# Category Archives: geometry

this formalizes spatial perceptions quantitatively and qualitatively

## wedge product example

When bivectors are defined by $\beta^i\wedge\beta^j:=\beta^i\otimes\beta^j-\beta^j\otimes\beta^i$,

so, for two generic covectors $\theta=a\beta^1+b\beta^2+c\beta^3$ and $\phi=d\beta^1+e\beta^2+f\beta^3$,

we have the bivector $\theta\wedge\phi=(bf-ce)\beta^2\wedge\beta^3+(cd-af)\beta^3\wedge\beta^1+(ad-be)\beta^1\wedge\beta^2$.

Otherwise,

Cf. this with the data $\left(\begin{array}{c}a\\b\\c\end{array}\right)$ and $\left(\begin{array}{c}d\\e\\f\end{array}\right)$ to construct the famous $\left(\begin{array}{c}a\\b\\c\end{array}\right)\times\left(\begin{array}{c}d\\e\\f\end{array}\right)=\left(\begin{array}{c}bf-ce\\cd-af\\ad-be\end{array}\right)$

So, nobody should be confused about the uses of the symbol $\wedge$ dans le calcul vectoriel XD

## Levi-Civita tensor

to see $\varepsilon^i\wedge\varepsilon^j\wedge\varepsilon^k\wedge\varepsilon^l(e_s,e_t,e_u,e_v)={\varepsilon^{ijkl}}_{stuv}$

since we are requiring “canonical” duality, i.e.  covectors, $\varepsilon^k:V\to R$, do $\varepsilon^k(e_l)={\delta^k}_l$.

one uses $\varepsilon^i\!\wedge\!\varepsilon^j\!\wedge\!\varepsilon^k\!\wedge\!\varepsilon^l\!=\!\!\sum_{\sigma\in S_4}\!(\!-1\!)^{\sigma}\!\varepsilon^{\sigma(i)}\!\otimes\!\varepsilon^{\sigma(j)}\!\otimes\!\varepsilon^{\sigma(k)}\!\otimes\!\varepsilon^{\sigma(l)}$

## Multilinear Algebra

álgebra multilineal es como un cálculo vectorial dos o álgebra lineal tres

entonces para poder hacer cálculos en otras geometrías, inclusive muy diferentes a $\mathbb{R}^n$ vamos viendo hacia donde tenemos que caminar: ver  (un post previo con estas ideas en mente).

RE-ENGINEERING LINEAR ALGEBRA

RE-ENGINEERING VECTOR CALCULUS

## situation at some 3D-space that is, a curve $C$,…

## vector calculus examples

the following hieroglyph $\left(\begin{array}{c}V\\ W\end{array}\right)\stackrel{\phi}\to\left(\begin{array}{c} \cos V\cos W\\ \cos V\sin W\\ \sin V\end{array}\right)$

represent a mapping $\mathbb{R}^2\to\mathbb{R}^3$. It is enough to take $-\frac{\pi}{2}< V<\frac{\pi}{2}\quad,\quad 0< W<2\pi$

to G.P.S -ing (almost) every point in $\mathbb{R}^3$ which are at distance one from the origin. That is the sphere.

Now the partial derivatives $\partial_1=\frac{\partial\phi}{\partial V}$ and $\partial_2=\frac{\partial\phi}{\partial W}$ are pictorially as: These derivative are: $\partial_1=\left(\begin{array}{c}-\sin V\cos W\\ -\sin V\sin W\\ \cos V\end{array}\right)$ and $\partial_2=\left(\begin{array}{c}-\cos V\sin W\\ \cos V\cos W\\ 0\end{array}\right)$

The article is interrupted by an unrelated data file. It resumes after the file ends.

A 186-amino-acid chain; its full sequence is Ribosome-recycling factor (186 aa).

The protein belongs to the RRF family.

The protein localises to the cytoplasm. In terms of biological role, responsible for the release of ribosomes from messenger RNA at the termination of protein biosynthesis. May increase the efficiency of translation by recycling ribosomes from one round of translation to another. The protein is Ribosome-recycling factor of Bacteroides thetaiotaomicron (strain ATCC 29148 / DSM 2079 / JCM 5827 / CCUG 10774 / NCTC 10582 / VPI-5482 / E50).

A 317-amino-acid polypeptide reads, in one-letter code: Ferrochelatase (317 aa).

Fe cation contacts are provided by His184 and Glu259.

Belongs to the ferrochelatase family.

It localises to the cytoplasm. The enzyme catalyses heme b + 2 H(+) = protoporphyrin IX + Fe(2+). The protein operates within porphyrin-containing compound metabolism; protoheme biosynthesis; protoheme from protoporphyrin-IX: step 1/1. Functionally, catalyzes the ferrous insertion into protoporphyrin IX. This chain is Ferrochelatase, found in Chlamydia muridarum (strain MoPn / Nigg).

An easy calculation give that for the inner products $\langle\phi,\partial_1\rangle=\langle\phi,\partial_2\rangle=0$, so the $\partial_i$ are orthogonal to the position $\phi$. Then the product $\partial_1\times\partial_2$, which is orthogonal to the plane determined by the couple of vectors $\{\partial_1,\partial_2\}$, hence colinear to the position $\phi$. In fact, after normalization $N=\frac{\partial_1\times\partial_2}{||\partial_1\times\partial_2||}$.

A good exercise is to unfold the same program for the torus by employing the parameterization given by: $\left(\begin{array}{c}V\\ W\end{array}\right)\stackrel{\phi}\to\left(\begin{array}{c} (2+\cos V)\cos W\\ (2+\cos V)\sin W\\ \sin V\end{array}\right)$

Filed under differential geometry, geometry, math

## multilinear algebra 1, a synoptic view

what is math? let us discuss:

 Baby Abstract Multilinear Algebra Baby Multilinear Algebra  of Inner Product Spaces Reciprocal basis Metric tensor, lenght, area, volumen Bilinear transformations Musical isomorphisms Change of basis Calculus in $\mathbb{R}^n$ Partial derivatives Taylor series Jacobians Chain’s rule Directional derivatives Covariant derivative and Gauss equation Coordinated changes Differential forms with exterior derivatives the $\mathbb{R}^3$ de Rham’s complex Covariant gradient little Stokes’ theorems: Green, Gauss. Algebraic Differential Geometry Parameterizations: curves and surfaces Tangent vectors, tangent space, tangent bundle Curves in $\mathbb{R}^2$ and $\mathbb{R}^3$ and on surfaces in $\mathbb{R}^3$ Surfaces in $\mathbb{R}^3$ all classical surfaces rendered tangent space change of basis vector fields and tensor fields Christoffel’s symbols (connection coefficients) Curvatures (Gaussian, Mean, Principals, Normal and Geodesic) Vector Fields, Covector Fields, Tensor Fields Integration: Gauss-Bonnet, Stokes Baby Manifolds (topological, differential, analytic, anti-analytic, aritmetic,…) Examples: Lie groups and Fiber bundles

## umbrella auf Whitney

These are three level surfaces of the function $f(x,y,z)=xy^2+z^2$ they are at levels $1,0,-1$.

This means that the orange points $p$ on the surface $\Sigma$ in the left graphic, that is, $p\in\Sigma=f^{-1}(1)$ or $f(p)=1$.